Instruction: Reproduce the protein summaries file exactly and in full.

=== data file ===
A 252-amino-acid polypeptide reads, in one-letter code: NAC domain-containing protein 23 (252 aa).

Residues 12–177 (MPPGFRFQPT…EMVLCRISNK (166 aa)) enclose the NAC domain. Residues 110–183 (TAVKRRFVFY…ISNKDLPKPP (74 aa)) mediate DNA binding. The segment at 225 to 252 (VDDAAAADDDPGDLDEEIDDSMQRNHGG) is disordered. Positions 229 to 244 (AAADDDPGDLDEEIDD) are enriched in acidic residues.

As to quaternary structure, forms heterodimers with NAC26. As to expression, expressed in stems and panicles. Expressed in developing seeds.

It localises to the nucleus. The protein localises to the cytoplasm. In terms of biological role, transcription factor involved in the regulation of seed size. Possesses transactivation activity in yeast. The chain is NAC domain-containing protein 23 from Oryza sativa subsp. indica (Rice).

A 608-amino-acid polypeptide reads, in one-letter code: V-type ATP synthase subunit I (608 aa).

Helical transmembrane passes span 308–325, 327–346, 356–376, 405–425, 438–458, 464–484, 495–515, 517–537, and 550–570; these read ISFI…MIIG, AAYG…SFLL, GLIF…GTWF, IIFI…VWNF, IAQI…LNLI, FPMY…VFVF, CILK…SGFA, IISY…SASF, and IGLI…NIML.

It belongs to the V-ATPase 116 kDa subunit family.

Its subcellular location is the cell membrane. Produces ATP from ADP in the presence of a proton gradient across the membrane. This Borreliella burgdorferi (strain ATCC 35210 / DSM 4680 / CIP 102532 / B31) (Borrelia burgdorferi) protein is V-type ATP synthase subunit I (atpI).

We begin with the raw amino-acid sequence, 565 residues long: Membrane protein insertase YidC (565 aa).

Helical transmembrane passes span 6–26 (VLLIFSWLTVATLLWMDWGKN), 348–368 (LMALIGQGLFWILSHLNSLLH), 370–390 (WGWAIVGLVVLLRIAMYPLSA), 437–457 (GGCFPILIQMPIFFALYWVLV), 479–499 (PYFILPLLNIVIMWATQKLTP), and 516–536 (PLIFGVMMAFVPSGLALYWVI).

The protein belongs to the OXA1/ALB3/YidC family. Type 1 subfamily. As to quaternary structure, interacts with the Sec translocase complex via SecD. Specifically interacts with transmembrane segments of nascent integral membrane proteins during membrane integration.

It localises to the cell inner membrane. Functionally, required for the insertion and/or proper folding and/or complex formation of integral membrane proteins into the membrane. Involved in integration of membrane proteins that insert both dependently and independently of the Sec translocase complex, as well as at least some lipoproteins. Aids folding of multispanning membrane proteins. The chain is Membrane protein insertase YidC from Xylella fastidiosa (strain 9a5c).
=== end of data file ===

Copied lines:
A 252-amino-acid polypeptide reads, in one-letter code: NAC domain-containing protein 23 (252 aa).

Residues 12–177 (MPPGFRFQPT…EMVLCRISNK (166 aa)) enclose the NAC domain. Residues 110–183 (TAVKRRFVFY…ISNKDLPKPP (74 aa)) mediate DNA binding. The segment at 225 to 252 (VDDAAAADDDPGDLDEEIDDSMQRNHGG) is disordered. Positions 229 to 244 (AAADDDPGDLDEEIDD) are enriched in acidic residues.

As to quaternary structure, forms heterodimers with NAC26. As to expression, expressed in stems and panicles. Expressed in developing seeds.

It localises to the nucleus. The protein localises to the cytoplasm. In terms of biological role, transcription factor involved in the regulation of seed size. Possesses transactivation activity in yeast. The chain is NAC domain-containing protein 23 from Oryza sativa subsp. indica (Rice).

A 608-amino-acid polypeptide reads, in one-letter code: V-type ATP synthase subunit I (608 aa).

Helical transmembrane passes span 308–325, 327–346, 356–376, 405–425, 438–458, 464–484, 495–515, 517–537, and 550–570; these read ISFI…MIIG, AAYG…SFLL, GLIF…GTWF, IIFI…VWNF, IAQI…LNLI, FPMY…VFVF, CILK…SGFA, IISY…SASF, and IGLI…NIML.

It belongs to the V-ATPase 116 kDa subunit family.

Its subcellular location is the cell membrane. Produces ATP from ADP in the presence of a proton gradient across the membrane. This Borreliella burgdorferi (strain ATCC 35210 / DSM 4680 / CIP 102532 / B31) (Borrelia burgdorferi) protein is V-type ATP synthase subunit I (atpI).

We begin with the raw amino-acid sequence, 565 residues long: Membrane protein insertase YidC (565 aa).

Helical transmembrane passes span 6–26 (VLLIFSWLTVATLLWMDWGKN), 348–368 (LMALIGQGLFWILSHLNSLLH), 370–390 (WGWAIVGLVVLLRIAMYPLSA), 437–457 (GGCFPILIQMPIFFALYWVLV), 479–499 (PYFILPLLNIVIMWATQKLTP), and 516–536 (PLIFGVMMAFVPSGLALYWVI).

The protein belongs to the OXA1/ALB3/YidC family. Type 1 subfamily. As to quaternary structure, interacts with the Sec translocase complex via SecD. Specifically interacts with transmembrane segments of nascent integral membrane proteins during membrane integration.

It localises to the cell inner membrane. Functionally, required for the insertion and/or proper folding and/or complex formation of integral membrane proteins into the membrane. Involved in integration of membrane proteins that insert both dependently and independently of the Sec translocase complex, as well as at least some lipoproteins. Aids folding of multispanning membrane proteins. The chain is Membrane protein insertase YidC from Xylella fastidiosa (strain 9a5c).